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Aging in America: News and Trends From 2 Summits

Wednesday, April 24, 2019

Aging in America: News and Trends From 2 Summits

"Last week, I spent four days at the American Society on Aging’s 2019 Aging in America Conference and the What’s Next Boomer Business Summit, both in New Orleans. My goal: to learn and report on the latest news and trends concerning money, work and volunteering for boomers and Gen Xers. I attended numerous sessions and represented Next Avenue by moderating or presenting at seven. Here are highlights:

The Future of Aging in America

I moderated a panel on The Future of Aging in America, featuring three of Next Avenue’s 2018 Influencers in Aging: Thomas Kamber, executive director of Older Adults Technology Services; Anne Tumlinson, founder of Daughterhood.org and Sara Zeff Geber, president and owner of LifeEncore and author of Essential Retirement Planning for Solo Agers (solo agers are people aging alone). Each spoke about what most concerned them about the future of aging in America, what they were most optimistic about and where the future of aging in America is heading.

Kamber was the most ebullient, though he was concerned that programming for older adults was not fully engaging them and offering opportunities. They’re looking for “a sense of meaning” in their lives, Kamber said.

Tumlinson was especially concerned about Americans’ ability to pay for long-term-care, a topic she’s been working on for more than two decades. “I’m frustrated more aging professionals aren’t talking about this,” she said. Tumlinson didn’t expect the federal government to do much to help, but thought states might. And she was particularly optimistic about young Americans’ interest in solving the nation’s caregiving issues. “Gen Z takes the future very seriously,” she noted.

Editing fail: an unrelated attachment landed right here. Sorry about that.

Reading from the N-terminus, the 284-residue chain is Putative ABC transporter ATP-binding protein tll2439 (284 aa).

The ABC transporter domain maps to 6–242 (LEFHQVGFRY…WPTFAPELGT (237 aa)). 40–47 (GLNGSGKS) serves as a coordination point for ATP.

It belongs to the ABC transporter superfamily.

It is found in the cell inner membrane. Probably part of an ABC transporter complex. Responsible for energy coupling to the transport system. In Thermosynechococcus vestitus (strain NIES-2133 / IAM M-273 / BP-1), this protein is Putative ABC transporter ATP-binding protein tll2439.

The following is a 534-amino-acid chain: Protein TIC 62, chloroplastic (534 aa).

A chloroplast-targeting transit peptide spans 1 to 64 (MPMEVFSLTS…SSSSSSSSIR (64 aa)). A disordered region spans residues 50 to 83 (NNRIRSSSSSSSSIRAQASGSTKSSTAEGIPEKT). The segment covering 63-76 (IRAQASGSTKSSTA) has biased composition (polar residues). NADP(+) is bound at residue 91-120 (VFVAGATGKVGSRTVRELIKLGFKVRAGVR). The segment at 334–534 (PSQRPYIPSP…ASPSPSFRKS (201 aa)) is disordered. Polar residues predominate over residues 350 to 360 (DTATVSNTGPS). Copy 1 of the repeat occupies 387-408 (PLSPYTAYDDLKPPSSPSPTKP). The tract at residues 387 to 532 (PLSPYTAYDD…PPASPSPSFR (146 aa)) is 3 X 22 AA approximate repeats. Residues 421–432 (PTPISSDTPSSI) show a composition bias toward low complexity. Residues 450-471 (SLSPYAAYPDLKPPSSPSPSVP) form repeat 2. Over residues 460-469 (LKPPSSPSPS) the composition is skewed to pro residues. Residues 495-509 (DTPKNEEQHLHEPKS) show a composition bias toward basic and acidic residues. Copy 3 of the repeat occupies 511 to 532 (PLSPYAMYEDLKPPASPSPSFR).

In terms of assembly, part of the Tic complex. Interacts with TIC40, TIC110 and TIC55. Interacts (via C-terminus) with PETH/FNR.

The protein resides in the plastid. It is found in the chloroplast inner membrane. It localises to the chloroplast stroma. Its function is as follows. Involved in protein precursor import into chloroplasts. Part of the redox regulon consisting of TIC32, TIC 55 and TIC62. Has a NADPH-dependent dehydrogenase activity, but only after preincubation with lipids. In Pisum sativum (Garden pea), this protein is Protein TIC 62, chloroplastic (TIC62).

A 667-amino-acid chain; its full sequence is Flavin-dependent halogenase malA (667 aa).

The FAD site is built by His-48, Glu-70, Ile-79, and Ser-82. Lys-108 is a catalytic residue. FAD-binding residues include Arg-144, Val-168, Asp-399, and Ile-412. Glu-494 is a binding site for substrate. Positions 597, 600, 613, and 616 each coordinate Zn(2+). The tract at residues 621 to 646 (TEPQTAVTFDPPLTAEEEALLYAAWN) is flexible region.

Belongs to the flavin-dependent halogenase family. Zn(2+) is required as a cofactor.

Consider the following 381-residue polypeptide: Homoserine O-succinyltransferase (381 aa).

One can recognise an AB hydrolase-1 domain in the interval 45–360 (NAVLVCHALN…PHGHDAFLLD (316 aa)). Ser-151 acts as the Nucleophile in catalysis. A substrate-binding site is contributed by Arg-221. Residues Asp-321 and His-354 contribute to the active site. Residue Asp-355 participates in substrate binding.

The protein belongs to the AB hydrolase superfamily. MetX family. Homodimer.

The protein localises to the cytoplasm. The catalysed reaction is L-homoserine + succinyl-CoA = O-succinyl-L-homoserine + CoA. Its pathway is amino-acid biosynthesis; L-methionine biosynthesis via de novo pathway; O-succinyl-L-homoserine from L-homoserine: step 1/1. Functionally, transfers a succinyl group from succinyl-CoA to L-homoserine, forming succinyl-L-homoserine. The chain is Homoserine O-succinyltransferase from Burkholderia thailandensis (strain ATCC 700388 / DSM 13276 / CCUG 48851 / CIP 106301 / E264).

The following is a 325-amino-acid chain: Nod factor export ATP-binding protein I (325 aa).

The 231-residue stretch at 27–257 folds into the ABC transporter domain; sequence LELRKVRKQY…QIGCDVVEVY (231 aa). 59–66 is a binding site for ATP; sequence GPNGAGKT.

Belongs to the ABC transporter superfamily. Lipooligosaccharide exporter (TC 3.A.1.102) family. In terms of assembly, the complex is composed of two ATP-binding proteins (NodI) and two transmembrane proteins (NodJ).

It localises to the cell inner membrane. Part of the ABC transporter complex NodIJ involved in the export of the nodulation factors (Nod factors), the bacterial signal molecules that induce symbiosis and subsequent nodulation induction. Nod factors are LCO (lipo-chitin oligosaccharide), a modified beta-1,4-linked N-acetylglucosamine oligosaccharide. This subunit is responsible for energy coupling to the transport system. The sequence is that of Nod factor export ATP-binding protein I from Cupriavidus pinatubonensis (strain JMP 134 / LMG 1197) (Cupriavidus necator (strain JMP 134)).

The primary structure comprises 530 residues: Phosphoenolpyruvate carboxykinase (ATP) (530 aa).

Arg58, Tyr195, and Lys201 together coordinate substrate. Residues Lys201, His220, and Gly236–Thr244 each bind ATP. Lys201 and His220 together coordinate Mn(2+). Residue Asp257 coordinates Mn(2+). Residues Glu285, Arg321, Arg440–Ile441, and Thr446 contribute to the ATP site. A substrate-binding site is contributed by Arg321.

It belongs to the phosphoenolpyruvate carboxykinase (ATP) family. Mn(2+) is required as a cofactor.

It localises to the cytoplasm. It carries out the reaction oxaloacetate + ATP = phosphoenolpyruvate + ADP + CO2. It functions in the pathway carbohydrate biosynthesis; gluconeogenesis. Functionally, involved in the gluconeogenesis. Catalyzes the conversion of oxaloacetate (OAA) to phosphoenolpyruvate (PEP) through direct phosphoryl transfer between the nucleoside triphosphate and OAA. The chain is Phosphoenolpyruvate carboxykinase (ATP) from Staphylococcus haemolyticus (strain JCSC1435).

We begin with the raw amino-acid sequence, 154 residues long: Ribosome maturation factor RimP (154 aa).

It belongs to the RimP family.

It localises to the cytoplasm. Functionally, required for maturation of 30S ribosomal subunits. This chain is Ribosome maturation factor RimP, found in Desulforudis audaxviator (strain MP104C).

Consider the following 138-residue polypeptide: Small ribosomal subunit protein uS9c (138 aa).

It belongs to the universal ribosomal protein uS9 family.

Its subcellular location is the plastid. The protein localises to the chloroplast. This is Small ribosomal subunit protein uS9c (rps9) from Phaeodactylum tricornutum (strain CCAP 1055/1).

Geber, a solo ager, said she thought financial services companies should pay more attention, and offer more guidance, to older people without family members. These people often need to find someone to speak for them if they become unable to make decisions about their finances or their health. Many solo agers, however, resort to what Geber calls “magical thinking,” assuming that they’ll “live healthfully until they suddenly die peacefully in their sleep after a fabulous day at the beach and an amazing dinner.” But, she added, “you know that’s not reality for so many people.”

Elder Fraud and Financial Exploitation

A panel of experts on elder fraud and financial exploitation were adamant that these scourges remain huge problems for older Americans and their loved ones. The data backs them up: A recent Comparitech.com study estimated there are 5 million cases of elder fraud in the United States annually, resulting in $27.4 billion in losses. And most victims don’t report it, due to embarrassment, said Leita King, fraud, scams and ID theft protection coordinator at Lifespan of Greater Rochester.

These days, Social Security scams and “romance” scams are especially prevalent. Hazel Heckers, victim assistance coordinator at the Colorado Bureau of Investigation, told the sad story of a Colorado man, now 97, who sent women he didn’t know over $3 million, despite warnings from law enforcement.

“The only way we got him to stop sending money was that one of my agents went out to his house and said he was going to arrest the man if he gave away any more money,” Heckers said. “He said: ‘Go ahead and arrest me, I don’t care. I’m going to keep sending the money.’” When Heckers’ team asked him why, he said, “She makes me feel like a man again.”

Isolation and loneliness are a key reason so many older adults get scammed, Heckers said. “They actually answer the phone,” she added. “I can’t tell you the last time I answered a phone without Caller ID.”

Liz Keith of probono.net and Molly White of the Center for Elder Law & Justice described a new app they’ve introduced in upstate New York, called the Legal Risk Detector. It helps law enforcement and caregivers identify potential fraud issues of homebound, vulnerable older adults and then connect the potential victims with local legal services providers..."

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